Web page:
and apparently in payment foi it
license from our state dcp.irlinmit
to do with American ciliz iiH
extctly as she pleases.
Oregon taxpayers urn supporting
.r)0 pupi.s in school for the deaf; '215
pupils in the school fur the blind;
1,111 tieiits in the state insHne
a liin,; 131 hovs in the Mate re-
fjr:u school; lio convictB in the
state prison. Total, l,H(i'J. All at
Chief of I'oliee M vers has noti
fied l'ortlund saloons to (dose their
doors at 12 o'elnek-midii'glit and
ceasH hiiineis. They have, com
plied with the first clau-'e of the
request, but there is doubt if the.
latter one is complied with.
Next Mondav a farmer will he
uppointtd tor the Stale Reform
school. The present "farmer" was,
rstwhile. u Salem burlier. His
farming whs not satisfactory. Civil
service rules sh.'uld bu applied to
this position.
Cuihett cried like u laby when
he got lit ked. He will never face
another man in the prize ring. If
he does the spectators should pelt
him out with rotten c?ps.
l-allj (.uart, March 31.
I-katkrnai, Visit. Mrs KWIovts,
president i i the stute assembly of lie
Iskabs, paid the Kugsne l.rslge a
fiaternal visit last night. It was a
special meeting and refreshments weie
served during the evening.
If it was the right and proper
thing to import a university presi
dent from two thousand miles,
who can object, or find fault w ith
a iinivt-r-ity president for itnpnl
a Japanese or (.'hint-so mule bouse
servant from six thousand miles
The people have been thoroughly
disgusted with the Japanese ser
vant bushier indulged in by a
person drawing an exorbitant sala
ry from the stat for mediocre
It may be the fault of luck of
aesthetic culture and training that
renders our western people inca
pable of appreciating the propriety
of taking such u male servant into
a household composed of hut man
and wit'-. Our training, however,
has been ttopuirrd in the wild ami
woolly wist, und we may not be
capable ut appreciating the cosmo
politan spirit and broi herhoed-of-iii
it u ethics displaytd in daily
household association with the
brother of the yellow race. We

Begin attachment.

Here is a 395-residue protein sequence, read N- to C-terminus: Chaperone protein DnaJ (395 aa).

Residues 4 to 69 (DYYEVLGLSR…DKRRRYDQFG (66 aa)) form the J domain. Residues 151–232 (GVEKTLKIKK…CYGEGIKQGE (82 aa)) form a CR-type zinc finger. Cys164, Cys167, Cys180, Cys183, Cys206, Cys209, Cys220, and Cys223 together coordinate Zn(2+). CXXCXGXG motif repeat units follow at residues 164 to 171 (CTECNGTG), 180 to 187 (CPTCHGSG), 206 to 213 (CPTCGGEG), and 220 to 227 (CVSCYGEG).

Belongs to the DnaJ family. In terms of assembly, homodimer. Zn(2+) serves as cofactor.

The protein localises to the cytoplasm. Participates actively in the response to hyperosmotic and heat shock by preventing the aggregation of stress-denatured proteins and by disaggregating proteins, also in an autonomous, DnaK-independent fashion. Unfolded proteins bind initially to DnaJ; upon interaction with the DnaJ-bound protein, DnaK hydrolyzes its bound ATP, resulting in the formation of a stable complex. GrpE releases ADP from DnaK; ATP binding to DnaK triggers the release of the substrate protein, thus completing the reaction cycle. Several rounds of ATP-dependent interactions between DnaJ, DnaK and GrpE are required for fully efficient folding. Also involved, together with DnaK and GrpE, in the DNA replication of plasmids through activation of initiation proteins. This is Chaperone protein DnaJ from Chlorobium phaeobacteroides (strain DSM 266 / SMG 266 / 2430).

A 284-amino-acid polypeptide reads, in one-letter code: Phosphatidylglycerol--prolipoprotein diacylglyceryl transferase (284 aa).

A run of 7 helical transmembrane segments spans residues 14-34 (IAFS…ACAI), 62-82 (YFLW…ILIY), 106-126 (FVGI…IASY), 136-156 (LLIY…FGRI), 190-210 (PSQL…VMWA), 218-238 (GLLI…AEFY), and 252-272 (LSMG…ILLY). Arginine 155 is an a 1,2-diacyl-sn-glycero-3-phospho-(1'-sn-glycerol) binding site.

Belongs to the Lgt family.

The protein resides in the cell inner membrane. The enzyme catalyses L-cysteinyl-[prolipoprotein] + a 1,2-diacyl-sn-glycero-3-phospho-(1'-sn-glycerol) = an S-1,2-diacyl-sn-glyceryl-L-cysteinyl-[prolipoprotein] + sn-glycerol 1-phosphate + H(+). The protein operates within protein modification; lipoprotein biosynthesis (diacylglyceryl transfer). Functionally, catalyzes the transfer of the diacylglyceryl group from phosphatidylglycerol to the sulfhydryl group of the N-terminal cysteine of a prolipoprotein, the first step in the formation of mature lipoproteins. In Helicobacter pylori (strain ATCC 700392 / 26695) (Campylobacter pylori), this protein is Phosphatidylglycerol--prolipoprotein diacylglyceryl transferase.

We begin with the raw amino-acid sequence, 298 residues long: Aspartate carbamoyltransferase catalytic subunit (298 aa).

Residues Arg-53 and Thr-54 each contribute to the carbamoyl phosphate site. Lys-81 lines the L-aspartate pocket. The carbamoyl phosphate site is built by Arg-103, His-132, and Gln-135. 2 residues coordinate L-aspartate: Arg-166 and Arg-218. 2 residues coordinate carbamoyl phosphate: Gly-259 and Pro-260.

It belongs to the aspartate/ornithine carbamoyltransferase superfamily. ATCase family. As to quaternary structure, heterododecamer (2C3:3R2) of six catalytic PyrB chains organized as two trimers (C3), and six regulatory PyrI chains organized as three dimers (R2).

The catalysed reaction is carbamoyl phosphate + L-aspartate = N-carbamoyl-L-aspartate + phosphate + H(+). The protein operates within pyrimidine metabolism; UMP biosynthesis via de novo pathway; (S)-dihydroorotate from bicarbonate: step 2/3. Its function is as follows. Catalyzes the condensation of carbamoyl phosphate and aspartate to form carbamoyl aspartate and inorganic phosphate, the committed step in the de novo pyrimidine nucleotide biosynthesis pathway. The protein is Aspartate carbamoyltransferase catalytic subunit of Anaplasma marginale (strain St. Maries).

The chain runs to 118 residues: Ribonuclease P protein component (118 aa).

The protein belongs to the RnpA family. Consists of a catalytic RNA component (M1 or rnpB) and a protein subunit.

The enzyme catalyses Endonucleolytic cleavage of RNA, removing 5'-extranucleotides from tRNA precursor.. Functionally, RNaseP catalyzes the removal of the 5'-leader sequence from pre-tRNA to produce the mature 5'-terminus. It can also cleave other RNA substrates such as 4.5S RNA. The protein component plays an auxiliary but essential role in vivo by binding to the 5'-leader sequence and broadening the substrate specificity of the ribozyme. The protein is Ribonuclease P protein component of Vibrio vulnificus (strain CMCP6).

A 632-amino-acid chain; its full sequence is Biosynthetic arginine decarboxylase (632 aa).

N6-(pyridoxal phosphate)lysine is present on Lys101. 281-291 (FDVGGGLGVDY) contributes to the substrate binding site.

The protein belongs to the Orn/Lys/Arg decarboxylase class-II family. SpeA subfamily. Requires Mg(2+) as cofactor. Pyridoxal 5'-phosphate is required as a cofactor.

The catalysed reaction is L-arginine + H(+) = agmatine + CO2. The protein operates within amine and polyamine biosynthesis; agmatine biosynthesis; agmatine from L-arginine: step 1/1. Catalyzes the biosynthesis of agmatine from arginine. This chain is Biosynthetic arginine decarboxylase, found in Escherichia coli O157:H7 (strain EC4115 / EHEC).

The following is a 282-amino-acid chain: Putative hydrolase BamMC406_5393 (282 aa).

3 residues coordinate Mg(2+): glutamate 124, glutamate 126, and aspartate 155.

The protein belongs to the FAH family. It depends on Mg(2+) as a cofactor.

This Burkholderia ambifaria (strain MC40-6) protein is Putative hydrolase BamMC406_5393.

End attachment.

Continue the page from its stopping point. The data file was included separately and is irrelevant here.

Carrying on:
hope we shall never advance to a
stage of culture where such com
panionship will he agreeable.
The action ot the county judges
hud a sort of paralyzing i Meet on
the Salem Statesman, ll feebly
"It will take an extra session to
break the hold up of the county
"The taxes due from thecountics
to the state will bear interest, any
way. So, of course will the author
ized claims against the state lor
necessary expenses of the common
wealth government. They shall
sell for 1011 cents on the dollar."
We give (inventor LorJ credit
for being a careful conservative
sort of it man, w ho is not liable to
run li i h head unnecessarily into a
dangerous trap to favor a few Sa
le.n and Portland hankers who
will use every etlort to obtain the
taxes due the state for private and
HMi'iilative uses. Furthermore
would an extra session result other
wise than the regular session just
An Illinois man has raised a new
but important point in a suit for
damages for alienation of a wife's
iill'eelious. lie contends that the
wile who would betray the confi
dence reposed in lit r by the litis
bnrd never hud any tiflections to
alienate. A well taken point and
one that always can assuredly be
counted upon in such cases. No
damage should be the veidict
without the jury leaving its sent.
Dr S A Lnmla rson, savs tho
Lebanon Express, has applied for
tho appointment as consul to
Osaka, Japan. The doctor has the
endorsement of forty three of
our .best and most prominent
citizens, regardless nf party. Dr
I, iimbi icon would lie a good man
for this position, and the Express
hopes President McKinley will
favor this section of the country by
ins appointment.
The Teh-gram is invidious. It
had this ii'iout the prize light at
tendance: It is a t'reut day for
exposing 'he latent animalism of
man. AH the people who und
business in the vicinity nf the bul
letin ho nls recording the goings-
on ut r. i on are not "iieud-gnme
KpnrU' ' v any mentis. It is a
small u-. ul that does not include
at leu;-' ,,: " deacon.
It !s orted cx-rresidont Cleve
land win write his "reminiscences
for a New York magazine. They
will lie interesting reading. The
people are particularly anxious for
full information regarding the nlan
hy which Cleveland contrived to
a maps a large fortune he is esti
mated a millionaire during two
terms of office.
Corbett stood before Fitzsimmom
only one round more than did Jack
Deuiasi'r, the Portland lightweight,
'the lighter who fought," a world
wonder in prize-ring contests.
Detnpsey, however, never recovered
from the punishment Fitzsitnmous
gave hi in.
We cannot believe it is seriously
proposed to ally the State Univer
sity and Eugene public, schools by
placing a woman superintendent
at the head of the Utter. Enough
of a good thing or nther a bad
thing is enough.
The great powers would willing
ly consent to the dismemberment
of Turkey if tiiev could agree oh
the very important question as to
who should g' t the choice bits of
tl! fiird.
Mrs Sarah M McCown.the newly
elected school el.'ik al Oregon Citv
li.. H completed her bond of 10,000
and entered upyi lift official duty.